National Beef Packing Company, Petitioner, v. Secretary of Agriculture and United States of America, Respondents, 605 F.2d 1167 (10th Cir. 1979)Annotate this Case
James E. Kelley, Jr., Kansas City, Mo. (Edward A. Smith of Smith, Gill, Fisher & Butts Inc., Kansas City, Mo., on the brief), for petitioner.
Allan Gerson, Washington, D. C. (Barbara Allen Babcock, Asst. Atty. Gen., Morton Hollander and Thomas G. Wilson, Attys., Dept. of Justice, Washington, D. C., on the brief), for respondents.
Before McWILLIAMS and McKAY, Circuit Judges, and MILLER, Judge.*
McWILLIAMS, Circuit Judge.
The Judicial Officer of the Department of Agriculture, acting for the Secretary of Agriculture, found that National Beef Packing Company, Inc., had violated the provisions of sections 202(a), (b) and (e) of the Packers and Stockyards Act of 1921, as amended, by paying "brokerage commissions" to employees of Fleming Foods Company for the purpose of inducing the employees to make continuing purchases of beef trimmings from National Beef on behalf of Fleming Foods. 7 U.S.C. § 192(a), (b) and (e). Pursuant to such finding, the Secretary issued a cease and desist order directing National Beef to refrain from committing further similar violations of the Act. National Beef appeals from the cease and desist order. Jurisdiction is based on 28 U.S.C. §§ 2342 and 2344.
Two grounds are urged as reason for vacating the Secretary's cease and desist order: (1) The order itself is not supported by substantial evidence; (2) the Administrative Law Judge had the matter under submission for some 18 months before rendering his decision, and the cease and desist order should be set aside because of such delay which is in violation of the Administrative Procedure Act, 5 U.S.C. § 551, Et seq., and the Regulations of the Packers and Stockyards Administration, 9 C.F.R. § 201.1, Et seq. Neither of these grounds is availing, and we therefore affirm.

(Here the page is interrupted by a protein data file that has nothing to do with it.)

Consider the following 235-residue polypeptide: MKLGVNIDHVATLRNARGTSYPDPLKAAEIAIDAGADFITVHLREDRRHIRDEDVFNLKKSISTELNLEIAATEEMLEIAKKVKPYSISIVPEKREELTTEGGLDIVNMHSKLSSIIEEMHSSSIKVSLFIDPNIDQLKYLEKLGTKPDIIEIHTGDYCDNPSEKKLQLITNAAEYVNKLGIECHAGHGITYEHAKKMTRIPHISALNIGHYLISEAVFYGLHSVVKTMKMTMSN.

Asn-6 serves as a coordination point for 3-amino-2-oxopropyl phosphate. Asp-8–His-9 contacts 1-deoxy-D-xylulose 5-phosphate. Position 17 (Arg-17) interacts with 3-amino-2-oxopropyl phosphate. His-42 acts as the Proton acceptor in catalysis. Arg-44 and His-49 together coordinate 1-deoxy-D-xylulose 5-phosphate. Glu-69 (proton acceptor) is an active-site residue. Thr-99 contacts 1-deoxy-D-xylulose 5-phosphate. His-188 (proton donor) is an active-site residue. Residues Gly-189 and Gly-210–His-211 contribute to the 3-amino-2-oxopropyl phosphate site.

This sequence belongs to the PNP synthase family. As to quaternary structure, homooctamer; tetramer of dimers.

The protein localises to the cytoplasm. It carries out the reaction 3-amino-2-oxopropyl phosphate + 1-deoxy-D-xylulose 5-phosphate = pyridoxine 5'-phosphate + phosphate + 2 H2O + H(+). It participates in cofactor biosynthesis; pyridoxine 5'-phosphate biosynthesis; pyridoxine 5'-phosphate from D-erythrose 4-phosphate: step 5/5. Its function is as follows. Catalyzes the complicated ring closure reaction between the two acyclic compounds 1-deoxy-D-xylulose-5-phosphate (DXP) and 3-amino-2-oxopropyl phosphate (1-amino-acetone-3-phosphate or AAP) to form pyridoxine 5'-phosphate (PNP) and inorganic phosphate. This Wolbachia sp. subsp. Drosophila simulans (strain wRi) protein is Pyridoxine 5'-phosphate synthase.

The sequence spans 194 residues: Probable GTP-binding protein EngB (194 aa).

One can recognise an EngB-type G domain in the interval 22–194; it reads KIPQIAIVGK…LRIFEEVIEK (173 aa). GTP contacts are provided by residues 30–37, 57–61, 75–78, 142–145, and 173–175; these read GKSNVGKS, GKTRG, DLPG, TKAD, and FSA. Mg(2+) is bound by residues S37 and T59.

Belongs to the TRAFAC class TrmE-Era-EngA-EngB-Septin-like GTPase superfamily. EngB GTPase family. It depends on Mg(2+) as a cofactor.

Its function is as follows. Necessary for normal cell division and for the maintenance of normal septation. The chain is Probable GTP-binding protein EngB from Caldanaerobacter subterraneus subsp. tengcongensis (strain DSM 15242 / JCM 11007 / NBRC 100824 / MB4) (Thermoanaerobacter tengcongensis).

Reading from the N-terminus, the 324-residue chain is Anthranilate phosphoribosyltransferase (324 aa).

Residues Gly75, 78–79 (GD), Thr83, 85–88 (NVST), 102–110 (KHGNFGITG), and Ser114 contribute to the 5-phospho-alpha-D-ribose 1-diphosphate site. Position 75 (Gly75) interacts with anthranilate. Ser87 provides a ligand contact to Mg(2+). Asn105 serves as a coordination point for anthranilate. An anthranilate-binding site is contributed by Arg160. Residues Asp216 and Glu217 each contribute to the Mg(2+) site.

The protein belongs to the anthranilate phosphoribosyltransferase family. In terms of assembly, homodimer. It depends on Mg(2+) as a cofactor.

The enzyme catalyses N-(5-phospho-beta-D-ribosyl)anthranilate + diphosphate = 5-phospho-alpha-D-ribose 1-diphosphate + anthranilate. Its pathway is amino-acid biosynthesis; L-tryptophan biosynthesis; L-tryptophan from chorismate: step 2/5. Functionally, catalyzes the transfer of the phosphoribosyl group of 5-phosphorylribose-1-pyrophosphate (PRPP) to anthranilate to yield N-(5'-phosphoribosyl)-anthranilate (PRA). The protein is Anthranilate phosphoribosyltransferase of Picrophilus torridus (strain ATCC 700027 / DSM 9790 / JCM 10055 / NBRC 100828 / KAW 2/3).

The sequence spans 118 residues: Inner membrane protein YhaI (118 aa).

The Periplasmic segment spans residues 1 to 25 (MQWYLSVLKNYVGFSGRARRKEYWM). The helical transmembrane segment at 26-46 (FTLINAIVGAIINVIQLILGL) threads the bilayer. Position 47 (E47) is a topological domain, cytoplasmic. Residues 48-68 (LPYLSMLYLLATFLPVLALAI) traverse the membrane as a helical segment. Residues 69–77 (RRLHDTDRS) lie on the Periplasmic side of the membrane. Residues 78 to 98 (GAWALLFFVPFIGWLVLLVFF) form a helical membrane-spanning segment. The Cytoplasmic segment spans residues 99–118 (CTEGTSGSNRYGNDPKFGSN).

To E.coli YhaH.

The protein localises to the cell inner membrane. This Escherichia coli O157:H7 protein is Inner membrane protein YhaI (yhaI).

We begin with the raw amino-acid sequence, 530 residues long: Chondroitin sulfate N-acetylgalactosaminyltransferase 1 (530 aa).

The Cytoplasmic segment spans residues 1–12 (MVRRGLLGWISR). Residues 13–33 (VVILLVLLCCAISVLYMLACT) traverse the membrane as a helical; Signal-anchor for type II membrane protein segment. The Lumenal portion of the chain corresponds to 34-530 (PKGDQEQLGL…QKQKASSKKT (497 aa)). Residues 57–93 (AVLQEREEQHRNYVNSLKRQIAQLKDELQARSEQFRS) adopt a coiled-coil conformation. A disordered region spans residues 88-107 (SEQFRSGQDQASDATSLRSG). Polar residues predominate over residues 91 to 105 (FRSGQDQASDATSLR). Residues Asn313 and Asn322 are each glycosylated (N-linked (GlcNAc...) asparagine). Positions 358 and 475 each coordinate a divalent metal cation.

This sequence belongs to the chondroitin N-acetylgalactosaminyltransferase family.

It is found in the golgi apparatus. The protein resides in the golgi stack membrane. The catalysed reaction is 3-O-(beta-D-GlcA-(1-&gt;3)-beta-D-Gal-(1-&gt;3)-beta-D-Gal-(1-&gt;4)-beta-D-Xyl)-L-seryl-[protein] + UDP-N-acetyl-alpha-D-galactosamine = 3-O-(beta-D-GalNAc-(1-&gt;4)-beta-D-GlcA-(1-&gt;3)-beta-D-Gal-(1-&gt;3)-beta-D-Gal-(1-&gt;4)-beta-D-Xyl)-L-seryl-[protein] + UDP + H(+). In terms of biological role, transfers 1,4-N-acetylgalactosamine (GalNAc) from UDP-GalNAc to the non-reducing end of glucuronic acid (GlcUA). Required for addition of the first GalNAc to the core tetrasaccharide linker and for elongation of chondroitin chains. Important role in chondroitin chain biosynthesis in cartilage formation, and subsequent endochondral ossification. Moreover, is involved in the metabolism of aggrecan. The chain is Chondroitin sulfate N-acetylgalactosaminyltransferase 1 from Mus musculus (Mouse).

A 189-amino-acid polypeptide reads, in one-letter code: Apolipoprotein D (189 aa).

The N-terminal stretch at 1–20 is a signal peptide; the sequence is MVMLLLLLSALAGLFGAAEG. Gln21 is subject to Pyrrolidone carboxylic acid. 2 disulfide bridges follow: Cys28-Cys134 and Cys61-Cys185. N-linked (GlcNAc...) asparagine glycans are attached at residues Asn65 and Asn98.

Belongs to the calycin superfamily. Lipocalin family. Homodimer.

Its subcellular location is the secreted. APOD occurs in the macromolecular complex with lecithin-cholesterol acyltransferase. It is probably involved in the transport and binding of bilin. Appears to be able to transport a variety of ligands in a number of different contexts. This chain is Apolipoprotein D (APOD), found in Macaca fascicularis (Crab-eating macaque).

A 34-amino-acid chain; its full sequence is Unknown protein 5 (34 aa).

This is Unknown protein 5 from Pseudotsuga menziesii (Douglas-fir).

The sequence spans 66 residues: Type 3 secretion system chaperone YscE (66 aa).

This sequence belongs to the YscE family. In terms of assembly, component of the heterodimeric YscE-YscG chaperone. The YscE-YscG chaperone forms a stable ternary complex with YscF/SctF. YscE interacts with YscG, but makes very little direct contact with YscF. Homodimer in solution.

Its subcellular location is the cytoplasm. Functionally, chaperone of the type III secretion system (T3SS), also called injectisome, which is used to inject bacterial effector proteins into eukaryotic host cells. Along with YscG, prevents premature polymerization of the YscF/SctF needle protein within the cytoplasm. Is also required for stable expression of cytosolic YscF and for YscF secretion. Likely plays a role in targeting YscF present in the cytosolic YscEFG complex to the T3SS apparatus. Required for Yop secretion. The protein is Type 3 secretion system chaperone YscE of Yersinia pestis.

In 1971 two employees of Fleming Foods approached officials of National Beef with an offer to buy beef trimmings on behalf of Fleming Foods on the condition that they be given "the usual trade circle payment," meaning fifteen cents per hundredweight of sales, the normal meat brokerage fee. Thereafter, from April 6, 1971, until April 6, 1973, National Beef made 264 invoiced sales of beef trimmings to Fleming Foods. The brokerage fees referred to by the two employees of Fleming Foods in their initial conversation with officers of National Beef were paid to an entity known as Midwest Selection Service, and over the course of time amounted to $15,699.37. Midwest Selection Service had been formed without the knowledge of Fleming Foods by the two employees who had arranged for the purchases of beef trimmings by Fleming Foods from National Beef, and the monies remitted by National Beef to Midwest Selection Service inured to the benefit of the two employees of Fleming Foods.